|Yeah, I think there's newer pictures.
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|A Pulsar Drone Missile|
|Unit Type||Ground Attack Drone|
|Production Building||Aeronautics Complex|
|Secondary Ability||Flare Dispenser|
Distracts incoming missiles
|Dev. Status||In game|
- - Pulsar Drone Operator, getting "into character"
Tactical Analysis Edit
- The All-Seeing Eye: A stealthy, unmanned aerial reconnaissance drone, the Pulsar can be used as an observation craft, scouting out your enemy's position without their knowledge.
- O-V-E-R-K-I-L-L: Reconnaissance is not the Pulsar's only function, as it carries a deadly payload; a Singularity Missile that can tear apart fortified structures and infantry with chilling ease.
- Paper Plane: However, the Pulsar has near zero armour and is easily shot down. Additionally, it also only ever carries one bomb and cannot be reloaded, leaving the Pulsar completely helpless after dropping its bomb.
- Attention Seekers: Fortunately, should the Pulsar draw too much attention from the enemy, it can dispense flares that confuse enemy missiles, allowing it to get away.
Operational History Edit
The American Norwell-Hucks Corp ASM-1303 Pulsar Drone Missile is an unmanned aerial vehicle (UAV) which the Allied Air Force describes as a MALE (medium-altitude, long-endurance) UAV system, named after its inventor, Dr. William Claymoore. It was designed to serve in a reconnaissance role, providing an expendable, long-range recon asset. The aircraft, in use since 1965, has seen combat over France, Germany, Oceania, Alaska, Iran, and Vietnam. In addition, the Allied Air Force, working in conjunction with the Experimental Corps, has used it to deliver a Red Matter-based Singularity Missile.
The ASM-1303 Pulsar is a system, not just an aircraft. The fully operational system consists of four air vehicles (with sensors), a ground control station (GCS), and a Athena-derived primary satellite link communication suite. In the overall Allied Air Force integrated UAV system the Pulsar is considered a Tier X vehicle. Initially, the Pulsar was used for mid-altitude border scanning of the Polish border, but quickly found itself serving in a combat reconnaissance role. In short-term fly-by recon it was eventually replaced with the Hermes UAV, a much faster, smaller squadron based scouting unit, but for long-term observation the Pulsar was unmatched. The small, low-profile vehicle generates minimal noise and thus was often ignored by ground-based Soviet gunners, allowing the UAV to monitor battles for hours on end and give Allied operators valuable targeting and intelligence information. It also had the benefit of a stealthy profile and non-magnetic composition, allowing it to gather intel unharrassed as well as giving it immunity to the Magnetic Satellite.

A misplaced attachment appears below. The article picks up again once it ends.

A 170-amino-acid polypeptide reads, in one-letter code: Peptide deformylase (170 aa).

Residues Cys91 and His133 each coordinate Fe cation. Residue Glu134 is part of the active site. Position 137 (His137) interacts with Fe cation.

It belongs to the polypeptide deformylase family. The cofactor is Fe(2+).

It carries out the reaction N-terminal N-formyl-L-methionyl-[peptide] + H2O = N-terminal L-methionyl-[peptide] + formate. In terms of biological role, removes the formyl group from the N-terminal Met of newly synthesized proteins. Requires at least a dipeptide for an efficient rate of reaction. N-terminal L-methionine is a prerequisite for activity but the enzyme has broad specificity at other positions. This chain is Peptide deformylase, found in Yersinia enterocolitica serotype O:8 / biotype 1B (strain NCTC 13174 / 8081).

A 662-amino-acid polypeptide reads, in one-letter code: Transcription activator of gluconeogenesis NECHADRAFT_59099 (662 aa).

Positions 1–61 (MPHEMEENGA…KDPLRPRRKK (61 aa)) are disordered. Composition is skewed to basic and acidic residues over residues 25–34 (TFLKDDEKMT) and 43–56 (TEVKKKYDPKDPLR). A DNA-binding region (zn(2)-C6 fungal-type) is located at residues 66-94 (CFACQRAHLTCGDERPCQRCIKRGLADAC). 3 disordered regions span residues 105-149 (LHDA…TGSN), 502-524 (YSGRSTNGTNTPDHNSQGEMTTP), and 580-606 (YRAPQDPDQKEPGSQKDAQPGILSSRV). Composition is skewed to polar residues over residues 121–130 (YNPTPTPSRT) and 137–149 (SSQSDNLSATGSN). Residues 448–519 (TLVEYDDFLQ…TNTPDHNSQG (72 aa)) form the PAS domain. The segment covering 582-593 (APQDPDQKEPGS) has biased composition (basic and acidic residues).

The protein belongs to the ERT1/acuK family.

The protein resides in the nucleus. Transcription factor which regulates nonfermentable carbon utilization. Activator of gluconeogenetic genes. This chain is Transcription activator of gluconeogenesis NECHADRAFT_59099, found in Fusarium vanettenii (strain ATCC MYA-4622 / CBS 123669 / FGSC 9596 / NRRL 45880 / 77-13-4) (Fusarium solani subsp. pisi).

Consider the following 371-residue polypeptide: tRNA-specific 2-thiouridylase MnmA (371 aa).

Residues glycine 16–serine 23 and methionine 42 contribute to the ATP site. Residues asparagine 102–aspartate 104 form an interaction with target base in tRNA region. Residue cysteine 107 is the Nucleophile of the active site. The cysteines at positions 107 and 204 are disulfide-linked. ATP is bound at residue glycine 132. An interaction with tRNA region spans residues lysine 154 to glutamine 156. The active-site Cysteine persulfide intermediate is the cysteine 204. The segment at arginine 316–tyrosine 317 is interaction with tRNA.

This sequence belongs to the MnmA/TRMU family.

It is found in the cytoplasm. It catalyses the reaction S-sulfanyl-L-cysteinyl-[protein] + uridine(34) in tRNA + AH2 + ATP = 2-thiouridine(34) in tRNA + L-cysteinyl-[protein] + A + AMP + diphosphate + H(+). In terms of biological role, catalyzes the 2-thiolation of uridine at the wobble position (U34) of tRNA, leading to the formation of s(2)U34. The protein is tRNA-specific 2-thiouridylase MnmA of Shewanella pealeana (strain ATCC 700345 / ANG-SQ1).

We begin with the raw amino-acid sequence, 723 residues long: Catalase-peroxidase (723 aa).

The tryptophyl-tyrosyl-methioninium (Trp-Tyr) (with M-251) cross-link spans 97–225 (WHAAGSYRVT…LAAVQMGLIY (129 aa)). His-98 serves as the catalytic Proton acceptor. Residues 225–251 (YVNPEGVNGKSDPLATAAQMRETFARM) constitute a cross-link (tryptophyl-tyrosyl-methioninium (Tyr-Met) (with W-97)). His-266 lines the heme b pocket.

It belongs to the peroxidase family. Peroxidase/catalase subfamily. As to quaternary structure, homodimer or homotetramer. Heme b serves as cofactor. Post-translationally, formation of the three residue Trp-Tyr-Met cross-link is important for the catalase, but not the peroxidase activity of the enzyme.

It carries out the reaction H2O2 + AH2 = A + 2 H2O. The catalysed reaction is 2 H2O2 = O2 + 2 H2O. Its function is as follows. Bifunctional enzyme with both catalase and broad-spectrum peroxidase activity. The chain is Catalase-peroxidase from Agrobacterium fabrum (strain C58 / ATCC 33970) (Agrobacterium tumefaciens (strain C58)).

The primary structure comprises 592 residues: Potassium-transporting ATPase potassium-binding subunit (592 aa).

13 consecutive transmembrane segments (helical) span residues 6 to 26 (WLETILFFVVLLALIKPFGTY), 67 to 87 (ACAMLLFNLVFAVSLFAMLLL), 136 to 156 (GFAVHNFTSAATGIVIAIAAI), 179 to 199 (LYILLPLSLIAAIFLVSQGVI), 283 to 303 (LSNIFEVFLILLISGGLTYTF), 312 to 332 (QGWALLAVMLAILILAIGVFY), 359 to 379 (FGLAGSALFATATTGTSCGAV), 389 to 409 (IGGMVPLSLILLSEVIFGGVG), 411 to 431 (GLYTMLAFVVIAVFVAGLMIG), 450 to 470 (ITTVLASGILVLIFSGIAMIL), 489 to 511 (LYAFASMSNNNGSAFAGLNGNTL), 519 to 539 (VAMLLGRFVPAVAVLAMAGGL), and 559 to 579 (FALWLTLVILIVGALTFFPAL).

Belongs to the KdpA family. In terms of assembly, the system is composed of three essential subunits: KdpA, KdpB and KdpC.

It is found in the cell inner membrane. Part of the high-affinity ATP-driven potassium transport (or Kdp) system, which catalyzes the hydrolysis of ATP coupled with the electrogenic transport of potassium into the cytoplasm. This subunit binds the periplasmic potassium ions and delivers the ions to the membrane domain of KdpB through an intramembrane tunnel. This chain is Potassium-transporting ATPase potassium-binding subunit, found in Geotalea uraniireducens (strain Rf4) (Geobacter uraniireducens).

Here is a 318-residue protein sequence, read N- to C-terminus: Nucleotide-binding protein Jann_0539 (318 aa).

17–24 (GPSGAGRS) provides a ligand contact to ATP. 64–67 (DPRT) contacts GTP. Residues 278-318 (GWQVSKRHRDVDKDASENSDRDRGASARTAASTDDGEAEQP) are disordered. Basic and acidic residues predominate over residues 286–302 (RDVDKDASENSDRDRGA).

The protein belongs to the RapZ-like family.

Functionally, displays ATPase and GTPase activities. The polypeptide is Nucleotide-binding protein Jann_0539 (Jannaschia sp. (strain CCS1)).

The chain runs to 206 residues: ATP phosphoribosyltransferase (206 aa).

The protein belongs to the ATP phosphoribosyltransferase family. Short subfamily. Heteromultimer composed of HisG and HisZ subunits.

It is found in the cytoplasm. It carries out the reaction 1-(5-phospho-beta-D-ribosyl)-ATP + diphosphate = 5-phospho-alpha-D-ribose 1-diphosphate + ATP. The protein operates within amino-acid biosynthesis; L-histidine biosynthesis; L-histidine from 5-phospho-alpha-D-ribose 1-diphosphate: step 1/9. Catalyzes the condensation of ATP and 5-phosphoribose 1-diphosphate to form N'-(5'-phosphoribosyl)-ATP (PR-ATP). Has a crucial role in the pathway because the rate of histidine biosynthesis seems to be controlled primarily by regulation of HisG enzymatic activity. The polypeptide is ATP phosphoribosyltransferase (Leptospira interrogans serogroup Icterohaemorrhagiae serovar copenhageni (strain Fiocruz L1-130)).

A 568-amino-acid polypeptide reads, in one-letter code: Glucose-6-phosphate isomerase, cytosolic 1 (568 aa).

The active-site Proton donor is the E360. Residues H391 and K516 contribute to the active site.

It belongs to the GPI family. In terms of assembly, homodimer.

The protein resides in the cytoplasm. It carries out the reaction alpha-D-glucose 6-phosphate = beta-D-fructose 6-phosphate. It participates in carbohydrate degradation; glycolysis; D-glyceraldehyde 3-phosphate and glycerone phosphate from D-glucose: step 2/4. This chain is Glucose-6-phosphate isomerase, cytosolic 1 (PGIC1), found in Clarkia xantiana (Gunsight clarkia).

After a year of combat operations a push was made to arm the Pulsar. Experiments in the field with single Vindicator bombs were generally successful, and the project was approved. Testing showed an powerful potential role for the Pulsar, as a delivery system for a large missile. As the technology for stable ICBMs were currently out of Allied hands, this would level the playing field against the Soviets, who had recently unveiled the Vacuum Imploder.
Inspired by the Soviet weapon and the Allies' own "Spatial Distortion Field" (aka Black Hole Armour), Allied scientists created the Singularity Missile, which uses a magnetically contained capsule of Red Matter to create artificial, temporary holes in space-time, comparable to black holes. Anything caught within the singularity will be crushed by the immense gravity, and units who stray too close can be dragged in. In particular, the missile has proven extremely useful against infantry and structures. Nothing is able to fall through the singularity itself, which limits the lifetime of the singularity and prevents possible tampering with the space-time continuum.
When the Empire entered the war in 1968, it became clear that the Pulsar could not evade detection or destruction by the Empire's computer-controlled missiles. A flare dispenser was added to confuse enemy target acquisition systems; the flare was designed to resemble the engine of the Pulsar in arming routine, which is more than enough to draw fire away from the real drone and any surrounding Allied forces. As of July 1969 the Allied Air Force’s fleet stands at 195 recon outfit Pulsar and 280 Singularity Missile equipped Pulsars, with 600 more units on priority order.
Behind the Scenes Edit
- The Pulsar owes its inspiration to the MQ-1 Predator while the finished unit resembles the AQM-34 Firebee (a UAV of the 1960's).
- The Pulsar was originally intended to be called the "Claymore", but a typo early on gave it the name Claymoore. It was later renamed to its current name.
|Splash(100), Draws In(100), Damage Over Time (5s), Infantry Killer|